The Lion Air flight descended and climbed more than two dozen times as pilots fought against the plane’s automated safety system that was trying to push down the nose. While Elwell didn’t provide precise information about the Ethiopian plane’s path, it was apparently making the same highly unusual and distinctive movements.
In addition, some unspecified piece of evidence was discovered by investigators in Ethiopia, he said. “Suffice it to say that the evidence we found on the ground,” Elwell said, “made it even more likely that the flight path was close, very close to Lion Air’s.”
The FAA has set no timetable for a resumption of Max flights. Elwell said he hoped the manufacturer, working with carriers and regulators such as FAA, would make it as short as possible.
“The grounding will remain in effect pending further investigation, including examination of information from the aircraft’s flight data recorders and cockpit voice recorders,” the agency said in a statement.
He cautioned that there still is no direct link between the two crashes. “We still have a lot to learn before we can say that they were the same cause and effect,’’ he said.
Ethiopia has decided to send the plane’s crash-proof data recorder to France, where it can be analyzed. The so-called black box was damaged and special equipment is needed to read out the information it contains, Elwell said.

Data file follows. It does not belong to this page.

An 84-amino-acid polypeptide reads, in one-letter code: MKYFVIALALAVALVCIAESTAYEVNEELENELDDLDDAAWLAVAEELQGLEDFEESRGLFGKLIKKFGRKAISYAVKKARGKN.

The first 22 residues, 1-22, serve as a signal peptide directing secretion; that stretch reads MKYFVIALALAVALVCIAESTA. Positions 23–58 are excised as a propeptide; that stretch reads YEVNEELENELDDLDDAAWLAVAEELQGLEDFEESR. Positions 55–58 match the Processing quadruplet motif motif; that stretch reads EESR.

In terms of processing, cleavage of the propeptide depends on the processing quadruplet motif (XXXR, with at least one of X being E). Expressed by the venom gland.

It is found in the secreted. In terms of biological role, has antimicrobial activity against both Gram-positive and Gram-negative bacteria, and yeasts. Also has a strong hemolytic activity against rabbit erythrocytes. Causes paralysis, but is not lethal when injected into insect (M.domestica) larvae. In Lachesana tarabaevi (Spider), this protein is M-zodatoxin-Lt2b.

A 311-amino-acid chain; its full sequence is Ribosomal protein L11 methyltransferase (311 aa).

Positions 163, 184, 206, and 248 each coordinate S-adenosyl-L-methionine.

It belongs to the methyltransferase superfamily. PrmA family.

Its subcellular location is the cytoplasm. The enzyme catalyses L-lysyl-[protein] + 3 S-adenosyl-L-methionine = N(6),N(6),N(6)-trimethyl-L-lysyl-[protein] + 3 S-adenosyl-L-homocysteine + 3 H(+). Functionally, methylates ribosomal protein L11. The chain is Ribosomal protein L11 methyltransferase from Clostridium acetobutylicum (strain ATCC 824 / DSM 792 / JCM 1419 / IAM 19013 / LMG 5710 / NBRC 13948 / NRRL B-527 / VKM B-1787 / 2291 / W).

The Chicago-based manufacturer issued a statement saying it still has “full confidence” in the plane.
“We are supporting this proactive step out of an abundance of caution,” Boeing Chief Executive Dennis Muilenburg said in a statement. “We are doing everything we can to understand the cause of the accidents in partnership with the investigators, deploy safety enhancements and help ensure this does not happen again.”
The U.S. action followed Canada’s decision to halt Max flights earlier Wednesday. Canada Transport Minister Marc Garneau said in Ottawa that satellites tracked the Ethiopian Airlines flight and suggest possible “similarities” with a Lion Air crash on Oct 29.